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Key Points

  • Half of the students who completed associate degrees in 2015-16 graduated without taking student loans. This included 59% of those who graduated from public two-year colleges and 12% of those who earned their degrees from for-profit institutions.
  • In 2015-16, non-degree-granting for-profit institutions granted 30% of all undergraduate certificates. Among students completing these programs, 15% did not take student loans and 17% borrowed $20,000 or more. More than half of certificate completers who attended public two-year institutions graduated without debt and 15% borrowed $20,000 or more.


Figure 16: Distribution of 2015-16 Degree or Certificate Completers by Cumulative Amount Borrowed for Undergraduate Study

Distribution of 2015-16 Degree or Certificate Completers by Cumulative Amount Borrowed for Undergraduate Study


NOTES: Percentages in parentheses on vertical axes represent the share of students earning their credentials in the specified sectors. These percentages do not sum to 100 because a small percentage of students earn degrees at institutions not included in the sectors reported. For example, the bachelor’s degree graph excludes students who earned their bachelor’s degrees at public and private nonprofit two-year schools and the associate degree and certificate graphs exclude students who earned their credentials at public and private nonprofit four-year schools.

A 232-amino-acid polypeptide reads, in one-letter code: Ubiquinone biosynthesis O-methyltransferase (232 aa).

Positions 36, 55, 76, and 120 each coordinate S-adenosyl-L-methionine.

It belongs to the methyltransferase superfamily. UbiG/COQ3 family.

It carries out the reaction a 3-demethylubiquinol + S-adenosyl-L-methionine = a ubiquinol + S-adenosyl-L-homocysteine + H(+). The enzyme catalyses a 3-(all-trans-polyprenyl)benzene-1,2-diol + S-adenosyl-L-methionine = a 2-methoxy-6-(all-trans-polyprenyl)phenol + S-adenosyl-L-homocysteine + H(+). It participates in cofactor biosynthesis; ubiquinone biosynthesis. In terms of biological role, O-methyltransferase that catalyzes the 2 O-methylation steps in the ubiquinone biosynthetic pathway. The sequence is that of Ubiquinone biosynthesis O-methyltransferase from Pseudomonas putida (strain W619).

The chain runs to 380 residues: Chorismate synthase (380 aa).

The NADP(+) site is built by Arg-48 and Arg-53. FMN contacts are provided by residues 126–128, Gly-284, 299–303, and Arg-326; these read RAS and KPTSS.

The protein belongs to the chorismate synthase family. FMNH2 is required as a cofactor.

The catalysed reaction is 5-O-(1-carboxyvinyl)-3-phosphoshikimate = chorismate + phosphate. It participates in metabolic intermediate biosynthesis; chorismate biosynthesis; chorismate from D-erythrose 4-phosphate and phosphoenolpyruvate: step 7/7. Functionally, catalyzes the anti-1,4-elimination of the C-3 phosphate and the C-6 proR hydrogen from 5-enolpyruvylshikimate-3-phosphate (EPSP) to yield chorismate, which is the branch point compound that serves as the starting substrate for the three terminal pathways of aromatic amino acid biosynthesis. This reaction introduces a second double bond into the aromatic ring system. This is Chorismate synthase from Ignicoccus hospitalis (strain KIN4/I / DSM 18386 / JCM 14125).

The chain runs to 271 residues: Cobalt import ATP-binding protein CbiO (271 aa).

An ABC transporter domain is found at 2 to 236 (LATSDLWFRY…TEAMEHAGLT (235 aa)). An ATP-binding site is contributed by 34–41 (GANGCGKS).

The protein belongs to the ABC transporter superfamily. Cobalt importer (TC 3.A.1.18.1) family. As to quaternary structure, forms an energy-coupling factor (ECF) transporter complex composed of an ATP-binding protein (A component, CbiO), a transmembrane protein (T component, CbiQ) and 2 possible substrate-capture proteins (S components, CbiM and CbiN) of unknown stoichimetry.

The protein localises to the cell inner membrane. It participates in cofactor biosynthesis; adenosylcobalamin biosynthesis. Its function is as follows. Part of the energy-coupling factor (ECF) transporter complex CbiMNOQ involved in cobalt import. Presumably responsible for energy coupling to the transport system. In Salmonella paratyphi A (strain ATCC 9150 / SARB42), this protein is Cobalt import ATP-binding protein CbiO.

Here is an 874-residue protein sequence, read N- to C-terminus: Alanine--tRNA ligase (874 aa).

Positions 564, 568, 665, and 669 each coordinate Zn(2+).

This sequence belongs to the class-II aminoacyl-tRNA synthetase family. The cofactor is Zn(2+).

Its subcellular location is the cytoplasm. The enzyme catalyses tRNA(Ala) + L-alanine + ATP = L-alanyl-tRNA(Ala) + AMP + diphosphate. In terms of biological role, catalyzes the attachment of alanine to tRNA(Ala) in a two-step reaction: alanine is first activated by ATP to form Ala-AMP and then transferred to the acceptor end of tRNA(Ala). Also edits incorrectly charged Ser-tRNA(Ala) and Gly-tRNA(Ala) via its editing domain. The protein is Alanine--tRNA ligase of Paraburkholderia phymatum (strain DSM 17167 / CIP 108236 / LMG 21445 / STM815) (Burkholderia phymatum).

SOURCES: NCES, National Postsecondary Student Aid Study (NPSAS), 2016; calculations by the authors.

Also Important

  • Undergraduate certificate programs are short-term programs that prepare students for gainful employment in a recognized occupation. To qualify for federal financial aid, they must meet program hour specifications.
  • In 2015-16, 24% of the 3.9 million undergraduate credentials conferred were certificates, 26% were associate degrees, and 50% were bachelor’s degrees. (NCES, Digest of Education Statistics 2017, Table 318.40)
  • Average debt by type of degree conceals considerable variation across borrowers of different backgrounds. For example, among bachelor’s degree recipients, 11% of dependent students borrowed $40,000 or more, while 28% of independent students borrowed this much. And among dependent students, the share of students borrowing to fund their bachelor’s degrees goes down as family incomes go up.